DEPERSONALIZING SOUTHERN KADUNA STRUGGLE
It’s a settled fact that Lord Lugard’s 1914 political project called Nigeria is like an evil forest to
the people of Southern Kaduna. It has been so before and after the lowering of the Union Jack
on 1st October 1960.
Pundits have invested time and energy in periodizing and thematizing our tribulations. Some
said, our palaver was “beautiful” before the ceremonial self-rule in October of 1960-while others
postulated that; it’s harsher after the departure of the crown’s representatives.
Like all oppressed, exploited, denigrated, and subjugated bunch, we’ve been struggling to
liberate and redeem ourselves—from set-go. We refused to see repressive and dehumanizing
chains knotted around our wrists by colonial masters and their post-independence comprador
political class they consciously handed power to them as golden bracelets. Hell no. We see
them as satanic blood-sucking irons.
As victims of external and internal oppressions, we recorded remarkable successes of
resistance against their policies. Because of that, our cases are not only known nationally, they
have been hoisted on the global radar. All the battles were won with sweat and sometimes the blood
of our people. Understanding multifarious nuances, keeping our eye on the ball, and depersonalizing the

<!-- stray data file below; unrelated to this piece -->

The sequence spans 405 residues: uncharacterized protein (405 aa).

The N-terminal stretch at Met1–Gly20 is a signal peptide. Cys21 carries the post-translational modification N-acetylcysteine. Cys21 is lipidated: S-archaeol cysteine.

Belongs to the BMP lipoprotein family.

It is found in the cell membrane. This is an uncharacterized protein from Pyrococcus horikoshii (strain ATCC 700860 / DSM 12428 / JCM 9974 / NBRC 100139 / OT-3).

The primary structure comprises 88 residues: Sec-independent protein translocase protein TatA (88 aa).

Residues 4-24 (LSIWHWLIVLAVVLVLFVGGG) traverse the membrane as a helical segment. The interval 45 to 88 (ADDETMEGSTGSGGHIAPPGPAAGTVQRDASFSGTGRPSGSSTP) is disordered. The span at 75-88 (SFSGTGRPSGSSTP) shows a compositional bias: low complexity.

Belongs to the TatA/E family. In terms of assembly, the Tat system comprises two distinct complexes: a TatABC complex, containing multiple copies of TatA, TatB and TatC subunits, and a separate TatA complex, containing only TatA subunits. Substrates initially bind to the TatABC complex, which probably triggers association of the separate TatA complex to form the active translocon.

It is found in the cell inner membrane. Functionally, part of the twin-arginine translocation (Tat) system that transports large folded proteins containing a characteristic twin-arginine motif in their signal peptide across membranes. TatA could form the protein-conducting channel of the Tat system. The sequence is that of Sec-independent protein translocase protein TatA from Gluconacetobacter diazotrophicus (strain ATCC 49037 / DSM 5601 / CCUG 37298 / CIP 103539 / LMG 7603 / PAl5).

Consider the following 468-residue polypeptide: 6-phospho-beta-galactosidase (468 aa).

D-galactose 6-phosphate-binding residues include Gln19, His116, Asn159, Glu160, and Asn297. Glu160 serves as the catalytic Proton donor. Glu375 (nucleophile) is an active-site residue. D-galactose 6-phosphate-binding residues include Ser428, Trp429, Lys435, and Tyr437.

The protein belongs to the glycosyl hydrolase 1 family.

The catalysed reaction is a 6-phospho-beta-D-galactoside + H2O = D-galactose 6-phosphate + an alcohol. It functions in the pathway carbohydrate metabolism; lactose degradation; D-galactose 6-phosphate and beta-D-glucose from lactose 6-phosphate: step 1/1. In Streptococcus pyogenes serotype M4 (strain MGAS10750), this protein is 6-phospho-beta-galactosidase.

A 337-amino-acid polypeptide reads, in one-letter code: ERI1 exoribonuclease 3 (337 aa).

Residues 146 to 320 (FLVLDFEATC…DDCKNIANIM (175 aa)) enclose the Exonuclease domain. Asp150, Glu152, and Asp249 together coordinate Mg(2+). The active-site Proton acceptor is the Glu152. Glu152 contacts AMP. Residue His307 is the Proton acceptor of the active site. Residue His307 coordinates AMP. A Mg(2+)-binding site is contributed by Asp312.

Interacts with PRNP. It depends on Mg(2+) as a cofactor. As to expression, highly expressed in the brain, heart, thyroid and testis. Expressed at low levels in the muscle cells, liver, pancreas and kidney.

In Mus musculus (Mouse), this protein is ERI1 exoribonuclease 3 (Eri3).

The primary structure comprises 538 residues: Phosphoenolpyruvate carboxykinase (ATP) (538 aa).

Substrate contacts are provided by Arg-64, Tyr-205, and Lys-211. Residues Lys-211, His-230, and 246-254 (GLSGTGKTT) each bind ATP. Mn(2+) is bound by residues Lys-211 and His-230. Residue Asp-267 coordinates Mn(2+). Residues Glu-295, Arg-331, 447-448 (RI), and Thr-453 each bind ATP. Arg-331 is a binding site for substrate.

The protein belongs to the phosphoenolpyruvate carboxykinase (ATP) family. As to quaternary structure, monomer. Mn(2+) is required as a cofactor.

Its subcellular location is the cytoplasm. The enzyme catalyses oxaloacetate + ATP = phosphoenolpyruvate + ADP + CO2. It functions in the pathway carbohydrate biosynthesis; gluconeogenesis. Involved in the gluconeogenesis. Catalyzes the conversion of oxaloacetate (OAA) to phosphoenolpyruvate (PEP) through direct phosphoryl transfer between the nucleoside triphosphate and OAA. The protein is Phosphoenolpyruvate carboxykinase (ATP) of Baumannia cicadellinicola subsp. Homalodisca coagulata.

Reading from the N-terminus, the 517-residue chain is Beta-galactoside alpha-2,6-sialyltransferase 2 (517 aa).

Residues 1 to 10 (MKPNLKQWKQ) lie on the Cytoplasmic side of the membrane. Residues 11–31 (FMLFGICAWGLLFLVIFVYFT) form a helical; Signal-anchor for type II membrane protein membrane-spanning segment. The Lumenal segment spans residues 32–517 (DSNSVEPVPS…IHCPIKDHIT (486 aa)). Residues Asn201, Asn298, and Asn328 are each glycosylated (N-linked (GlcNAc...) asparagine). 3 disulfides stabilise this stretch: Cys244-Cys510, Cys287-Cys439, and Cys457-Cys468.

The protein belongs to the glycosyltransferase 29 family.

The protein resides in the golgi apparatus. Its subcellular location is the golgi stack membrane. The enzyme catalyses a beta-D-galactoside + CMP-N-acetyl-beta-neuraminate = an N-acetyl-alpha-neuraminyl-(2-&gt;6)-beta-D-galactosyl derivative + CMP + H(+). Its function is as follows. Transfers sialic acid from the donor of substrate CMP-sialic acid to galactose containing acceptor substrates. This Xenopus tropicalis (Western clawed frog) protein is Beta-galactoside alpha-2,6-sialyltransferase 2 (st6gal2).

struggle was responsible for our multifaceted victories against the system and tormentors.
Still, they were also variables that bestowed the struggle semblance of order and camaraderie
amongst and between strugglers and their never-say-die supporters.
Unfortunately, the third generation of strugglers has consciously or otherwise refused to be
guided by history and philosophies adopted by earlier generations of our redeemers. That is
inflicting complicated fractures to the legs of our struggle. It’s even undoing some of the epochal
victories that we got through blood and sweat.
In our struggle, we can disagree and agree without personalizing our differences. We can
disagree and even walk away without throwing below-the-belt punches on comrades in the
struggle. We can fight from different flanks and use different strategies without friction or
blue-to-blue incidences that are the order of the day.
Let’s depersonalize the Southern Kaduna struggle, for good. It’s the noblest thing to do and the
smoothest lane to ply.
Kaduna State Nigeria